Former deputy finance minister Mcebisi Jonas believes South Africa isn't far removed from chaos and that there exists a "historic opportunity" for the government to effect drastic and necessary structural changes to the economy and the country.
He told Fin24 in an interview on Wednesday that President Cyril Ramaphosa is keenly aware of what needs to be done, but added that the political system in which he operates - which puts ANC politics at the centre - constrains both Ramaphosa and government in terms of executing the solution.
Jonas, who has just published a book titled , also warns that the country is closer to seeking help from the International Monetary Fund than many believe.
"I disagree with people who say we aren't close to asking the IMF for help. We are close! If we miss the targets in our fiscal framework by a significant number and if we cannot fix Eskom soon, we will be in crisis," Jonas, who was dismissed as deputy minister of finance by former president Jacob Zuma on March 30, 2017, said.
If the country cannot agree on what is needed to ensure economic growth, how to guarantee an effective state or how to fix education, it could lead to chaos and further corruption and deterioration, he added.
During the launch of his book on Tuesday evening, he told interviewer Redi Thlabi that the ANC is facing an "existential crisis" which it is going to have to tackle. The party has been facing this crisis of paralysis ever since the global economic crisis in 2008 (a year after the ANC's Polokwane conference in 2007) "when the ANC's intellectual capacity started to wane", he argued.
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is an analysis of the political economy and details what structural deficiencies in politics and society led to state capture and how the country can recover from it. It also offers solutions to the myriad economic problems the country faces and argues that the 1994 democratic accord is under pressure because of low growth, a weakened state and political actors acting in self-interest.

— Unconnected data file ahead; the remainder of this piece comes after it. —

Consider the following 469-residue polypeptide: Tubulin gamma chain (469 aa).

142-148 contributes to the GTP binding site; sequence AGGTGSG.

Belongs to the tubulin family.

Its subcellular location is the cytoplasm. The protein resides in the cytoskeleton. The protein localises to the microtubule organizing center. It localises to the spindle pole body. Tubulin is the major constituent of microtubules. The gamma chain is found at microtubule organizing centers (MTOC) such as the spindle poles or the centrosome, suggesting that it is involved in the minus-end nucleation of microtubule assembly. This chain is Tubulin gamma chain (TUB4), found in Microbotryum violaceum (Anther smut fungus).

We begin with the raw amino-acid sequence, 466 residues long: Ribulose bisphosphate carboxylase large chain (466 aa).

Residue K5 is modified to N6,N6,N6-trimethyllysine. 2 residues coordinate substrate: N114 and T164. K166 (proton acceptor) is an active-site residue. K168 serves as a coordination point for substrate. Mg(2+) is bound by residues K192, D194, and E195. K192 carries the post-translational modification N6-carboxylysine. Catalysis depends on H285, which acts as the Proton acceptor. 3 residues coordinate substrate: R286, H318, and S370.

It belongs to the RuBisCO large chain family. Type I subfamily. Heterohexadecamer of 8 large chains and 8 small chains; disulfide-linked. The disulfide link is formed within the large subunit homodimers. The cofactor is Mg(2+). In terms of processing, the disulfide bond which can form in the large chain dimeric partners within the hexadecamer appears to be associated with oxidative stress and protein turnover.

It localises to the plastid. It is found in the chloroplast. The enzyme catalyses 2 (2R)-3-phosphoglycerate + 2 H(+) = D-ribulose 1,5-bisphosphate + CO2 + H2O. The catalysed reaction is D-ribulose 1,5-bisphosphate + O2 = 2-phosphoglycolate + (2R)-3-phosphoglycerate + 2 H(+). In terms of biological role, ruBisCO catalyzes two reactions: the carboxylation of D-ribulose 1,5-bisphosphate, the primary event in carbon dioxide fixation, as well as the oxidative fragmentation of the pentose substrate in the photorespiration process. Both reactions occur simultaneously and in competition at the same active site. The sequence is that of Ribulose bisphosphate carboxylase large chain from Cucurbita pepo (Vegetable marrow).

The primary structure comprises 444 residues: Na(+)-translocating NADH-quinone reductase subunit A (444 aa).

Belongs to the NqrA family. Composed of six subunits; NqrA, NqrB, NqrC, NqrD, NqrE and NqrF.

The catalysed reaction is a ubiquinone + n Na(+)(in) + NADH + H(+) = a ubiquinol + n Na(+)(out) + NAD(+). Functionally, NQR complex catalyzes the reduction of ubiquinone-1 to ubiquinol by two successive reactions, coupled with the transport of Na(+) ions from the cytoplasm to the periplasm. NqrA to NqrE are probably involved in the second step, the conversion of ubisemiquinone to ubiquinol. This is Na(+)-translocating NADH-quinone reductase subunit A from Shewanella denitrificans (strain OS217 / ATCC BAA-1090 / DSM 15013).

The book launch was attended by a who's who of the resistance against state capture, including a large group of former National Treasury staff, including former finance minister Pravin Gordhan, former director general Lungisa Fuzile, deputy director general Ismail Momoniat and former spokesperson Yolisa Tyantyi.
Also in attendance were governor of the SA Reserve Bank Lesetja Kganyago, as well as ANC NEC member Derek Hanekom, former national director of public prosecutions Bulelani Ngcuka, former minister of public enterprises Barbara Hogan, recently resigned CEO of the SA Post Office Mark Barnes as well as former judge of the Constitutional Court Johann Kriegler.
Jonas told the audience that the ANC's fightback against state capture was mostly driven out of self-interest: "Most of the push (against state capture) was about saving the ANC...and I think that (saving the party) is still up for debate. There was a complete demobolisation with the 'New Dawn' and those that resisted state capture only recently reorganised themselves again because the factions that are resisting reforms have resources...I think we underestimate the depth of the fightback."
According to Jonas, he appreciates the extent to which institutions like the National Prosecuting Authority have been damaged by state capture, but action against those that have enabled grand corruption must be taken urgently. "Unless we see ministers or former ministers be prosecuted the fight against state capture will remain theoretical. But the NPA would rather ensure success in prosecutions than having to withdraw a case that isn't ready. I understand that."